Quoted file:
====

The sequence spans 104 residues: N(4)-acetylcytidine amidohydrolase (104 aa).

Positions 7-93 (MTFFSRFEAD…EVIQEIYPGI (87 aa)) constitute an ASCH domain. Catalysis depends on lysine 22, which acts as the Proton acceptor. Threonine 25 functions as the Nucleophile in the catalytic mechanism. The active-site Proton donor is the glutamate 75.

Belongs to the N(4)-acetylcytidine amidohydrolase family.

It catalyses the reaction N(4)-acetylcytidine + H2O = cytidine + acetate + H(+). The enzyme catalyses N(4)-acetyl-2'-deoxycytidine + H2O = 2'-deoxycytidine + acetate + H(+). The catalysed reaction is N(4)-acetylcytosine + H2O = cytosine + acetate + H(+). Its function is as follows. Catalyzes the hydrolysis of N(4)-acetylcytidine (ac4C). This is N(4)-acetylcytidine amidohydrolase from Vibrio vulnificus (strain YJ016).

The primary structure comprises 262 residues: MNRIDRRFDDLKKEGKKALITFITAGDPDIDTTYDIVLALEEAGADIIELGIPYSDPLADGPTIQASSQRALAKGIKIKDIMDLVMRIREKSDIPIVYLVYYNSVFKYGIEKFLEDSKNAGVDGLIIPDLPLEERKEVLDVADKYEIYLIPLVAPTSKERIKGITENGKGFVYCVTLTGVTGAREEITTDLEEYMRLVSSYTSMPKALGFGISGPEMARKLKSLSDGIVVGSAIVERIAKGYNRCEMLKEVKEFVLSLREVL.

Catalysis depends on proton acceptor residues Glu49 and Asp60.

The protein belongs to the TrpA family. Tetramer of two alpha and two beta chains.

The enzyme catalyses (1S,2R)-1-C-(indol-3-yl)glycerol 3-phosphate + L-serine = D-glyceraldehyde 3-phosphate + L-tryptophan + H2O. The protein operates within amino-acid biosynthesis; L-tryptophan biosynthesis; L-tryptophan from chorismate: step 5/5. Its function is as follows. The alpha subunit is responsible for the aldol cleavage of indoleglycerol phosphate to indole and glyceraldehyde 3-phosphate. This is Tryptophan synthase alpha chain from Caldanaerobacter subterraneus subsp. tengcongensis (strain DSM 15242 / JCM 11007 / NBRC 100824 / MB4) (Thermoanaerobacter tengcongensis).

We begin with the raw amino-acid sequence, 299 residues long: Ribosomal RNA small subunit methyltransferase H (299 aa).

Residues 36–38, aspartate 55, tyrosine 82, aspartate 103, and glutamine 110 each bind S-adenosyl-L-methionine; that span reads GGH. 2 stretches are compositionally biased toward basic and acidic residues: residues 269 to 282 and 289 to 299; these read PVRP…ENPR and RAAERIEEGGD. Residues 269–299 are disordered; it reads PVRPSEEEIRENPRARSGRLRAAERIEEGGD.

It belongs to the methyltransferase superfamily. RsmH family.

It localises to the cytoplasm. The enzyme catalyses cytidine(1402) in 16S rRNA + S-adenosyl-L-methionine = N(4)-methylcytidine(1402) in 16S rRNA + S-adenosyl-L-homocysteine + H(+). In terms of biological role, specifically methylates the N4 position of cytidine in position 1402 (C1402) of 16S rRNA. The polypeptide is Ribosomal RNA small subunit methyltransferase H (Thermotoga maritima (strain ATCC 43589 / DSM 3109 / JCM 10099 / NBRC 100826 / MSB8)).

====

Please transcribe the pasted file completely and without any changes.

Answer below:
The sequence spans 104 residues: N(4)-acetylcytidine amidohydrolase (104 aa).

Positions 7-93 (MTFFSRFEAD…EVIQEIYPGI (87 aa)) constitute an ASCH domain. Catalysis depends on lysine 22, which acts as the Proton acceptor. Threonine 25 functions as the Nucleophile in the catalytic mechanism. The active-site Proton donor is the glutamate 75.

Belongs to the N(4)-acetylcytidine amidohydrolase family.

It catalyses the reaction N(4)-acetylcytidine + H2O = cytidine + acetate + H(+). The enzyme catalyses N(4)-acetyl-2'-deoxycytidine + H2O = 2'-deoxycytidine + acetate + H(+). The catalysed reaction is N(4)-acetylcytosine + H2O = cytosine + acetate + H(+). Its function is as follows. Catalyzes the hydrolysis of N(4)-acetylcytidine (ac4C). This is N(4)-acetylcytidine amidohydrolase from Vibrio vulnificus (strain YJ016).

The primary structure comprises 262 residues: MNRIDRRFDDLKKEGKKALITFITAGDPDIDTTYDIVLALEEAGADIIELGIPYSDPLADGPTIQASSQRALAKGIKIKDIMDLVMRIREKSDIPIVYLVYYNSVFKYGIEKFLEDSKNAGVDGLIIPDLPLEERKEVLDVADKYEIYLIPLVAPTSKERIKGITENGKGFVYCVTLTGVTGAREEITTDLEEYMRLVSSYTSMPKALGFGISGPEMARKLKSLSDGIVVGSAIVERIAKGYNRCEMLKEVKEFVLSLREVL.

Catalysis depends on proton acceptor residues Glu49 and Asp60.

The protein belongs to the TrpA family. Tetramer of two alpha and two beta chains.

The enzyme catalyses (1S,2R)-1-C-(indol-3-yl)glycerol 3-phosphate + L-serine = D-glyceraldehyde 3-phosphate + L-tryptophan + H2O. The protein operates within amino-acid biosynthesis; L-tryptophan biosynthesis; L-tryptophan from chorismate: step 5/5. Its function is as follows. The alpha subunit is responsible for the aldol cleavage of indoleglycerol phosphate to indole and glyceraldehyde 3-phosphate. This is Tryptophan synthase alpha chain from Caldanaerobacter subterraneus subsp. tengcongensis (strain DSM 15242 / JCM 11007 / NBRC 100824 / MB4) (Thermoanaerobacter tengcongensis).

We begin with the raw amino-acid sequence, 299 residues long: Ribosomal RNA small subunit methyltransferase H (299 aa).

Residues 36–38, aspartate 55, tyrosine 82, aspartate 103, and glutamine 110 each bind S-adenosyl-L-methionine; that span reads GGH. 2 stretches are compositionally biased toward basic and acidic residues: residues 269 to 282 and 289 to 299; these read PVRP…ENPR and RAAERIEEGGD. Residues 269–299 are disordered; it reads PVRPSEEEIRENPRARSGRLRAAERIEEGGD.

It belongs to the methyltransferase superfamily. RsmH family.

It localises to the cytoplasm. The enzyme catalyses cytidine(1402) in 16S rRNA + S-adenosyl-L-methionine = N(4)-methylcytidine(1402) in 16S rRNA + S-adenosyl-L-homocysteine + H(+). In terms of biological role, specifically methylates the N4 position of cytidine in position 1402 (C1402) of 16S rRNA. The polypeptide is Ribosomal RNA small subunit methyltransferase H (Thermotoga maritima (strain ATCC 43589 / DSM 3109 / JCM 10099 / NBRC 100826 / MSB8)).